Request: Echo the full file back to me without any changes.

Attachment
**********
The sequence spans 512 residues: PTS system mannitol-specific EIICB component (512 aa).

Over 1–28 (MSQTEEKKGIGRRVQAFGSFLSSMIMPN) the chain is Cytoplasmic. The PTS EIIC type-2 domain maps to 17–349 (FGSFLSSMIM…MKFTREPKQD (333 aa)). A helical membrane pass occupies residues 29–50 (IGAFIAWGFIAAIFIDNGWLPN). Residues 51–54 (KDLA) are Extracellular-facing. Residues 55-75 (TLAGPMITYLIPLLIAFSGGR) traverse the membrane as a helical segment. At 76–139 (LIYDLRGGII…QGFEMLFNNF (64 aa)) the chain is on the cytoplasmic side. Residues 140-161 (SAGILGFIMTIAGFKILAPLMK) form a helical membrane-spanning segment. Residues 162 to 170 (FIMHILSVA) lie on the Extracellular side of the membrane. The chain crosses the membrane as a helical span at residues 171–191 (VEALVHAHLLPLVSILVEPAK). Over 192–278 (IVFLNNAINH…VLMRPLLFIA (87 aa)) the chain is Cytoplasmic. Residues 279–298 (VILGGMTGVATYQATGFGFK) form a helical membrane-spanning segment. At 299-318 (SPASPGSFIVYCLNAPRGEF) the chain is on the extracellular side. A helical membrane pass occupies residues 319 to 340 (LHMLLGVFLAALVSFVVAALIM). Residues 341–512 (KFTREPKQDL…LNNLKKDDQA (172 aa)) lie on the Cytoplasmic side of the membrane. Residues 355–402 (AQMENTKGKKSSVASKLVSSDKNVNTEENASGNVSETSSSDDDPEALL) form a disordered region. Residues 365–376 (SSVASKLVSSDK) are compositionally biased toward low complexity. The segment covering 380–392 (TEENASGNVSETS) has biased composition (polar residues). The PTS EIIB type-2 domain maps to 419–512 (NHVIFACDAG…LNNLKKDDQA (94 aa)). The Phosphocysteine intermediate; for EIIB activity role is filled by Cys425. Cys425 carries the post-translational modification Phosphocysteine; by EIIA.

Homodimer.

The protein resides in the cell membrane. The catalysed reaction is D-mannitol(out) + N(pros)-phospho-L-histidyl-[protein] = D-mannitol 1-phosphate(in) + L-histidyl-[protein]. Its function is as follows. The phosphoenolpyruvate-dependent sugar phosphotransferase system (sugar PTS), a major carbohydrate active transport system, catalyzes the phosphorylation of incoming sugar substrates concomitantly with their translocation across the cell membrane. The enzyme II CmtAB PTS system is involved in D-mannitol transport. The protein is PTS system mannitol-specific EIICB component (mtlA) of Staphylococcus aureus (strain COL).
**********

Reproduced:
The sequence spans 512 residues: PTS system mannitol-specific EIICB component (512 aa).

Over 1–28 (MSQTEEKKGIGRRVQAFGSFLSSMIMPN) the chain is Cytoplasmic. The PTS EIIC type-2 domain maps to 17–349 (FGSFLSSMIM…MKFTREPKQD (333 aa)). A helical membrane pass occupies residues 29–50 (IGAFIAWGFIAAIFIDNGWLPN). Residues 51–54 (KDLA) are Extracellular-facing. Residues 55-75 (TLAGPMITYLIPLLIAFSGGR) traverse the membrane as a helical segment. At 76–139 (LIYDLRGGII…QGFEMLFNNF (64 aa)) the chain is on the cytoplasmic side. Residues 140-161 (SAGILGFIMTIAGFKILAPLMK) form a helical membrane-spanning segment. Residues 162 to 170 (FIMHILSVA) lie on the Extracellular side of the membrane. The chain crosses the membrane as a helical span at residues 171–191 (VEALVHAHLLPLVSILVEPAK). Over 192–278 (IVFLNNAINH…VLMRPLLFIA (87 aa)) the chain is Cytoplasmic. Residues 279–298 (VILGGMTGVATYQATGFGFK) form a helical membrane-spanning segment. At 299-318 (SPASPGSFIVYCLNAPRGEF) the chain is on the extracellular side. A helical membrane pass occupies residues 319 to 340 (LHMLLGVFLAALVSFVVAALIM). Residues 341–512 (KFTREPKQDL…LNNLKKDDQA (172 aa)) lie on the Cytoplasmic side of the membrane. Residues 355–402 (AQMENTKGKKSSVASKLVSSDKNVNTEENASGNVSETSSSDDDPEALL) form a disordered region. Residues 365–376 (SSVASKLVSSDK) are compositionally biased toward low complexity. The segment covering 380–392 (TEENASGNVSETS) has biased composition (polar residues). The PTS EIIB type-2 domain maps to 419–512 (NHVIFACDAG…LNNLKKDDQA (94 aa)). The Phosphocysteine intermediate; for EIIB activity role is filled by Cys425. Cys425 carries the post-translational modification Phosphocysteine; by EIIA.

Homodimer.

The protein resides in the cell membrane. The catalysed reaction is D-mannitol(out) + N(pros)-phospho-L-histidyl-[protein] = D-mannitol 1-phosphate(in) + L-histidyl-[protein]. Its function is as follows. The phosphoenolpyruvate-dependent sugar phosphotransferase system (sugar PTS), a major carbohydrate active transport system, catalyzes the phosphorylation of incoming sugar substrates concomitantly with their translocation across the cell membrane. The enzyme II CmtAB PTS system is involved in D-mannitol transport. The protein is PTS system mannitol-specific EIICB component (mtlA) of Staphylococcus aureus (strain COL).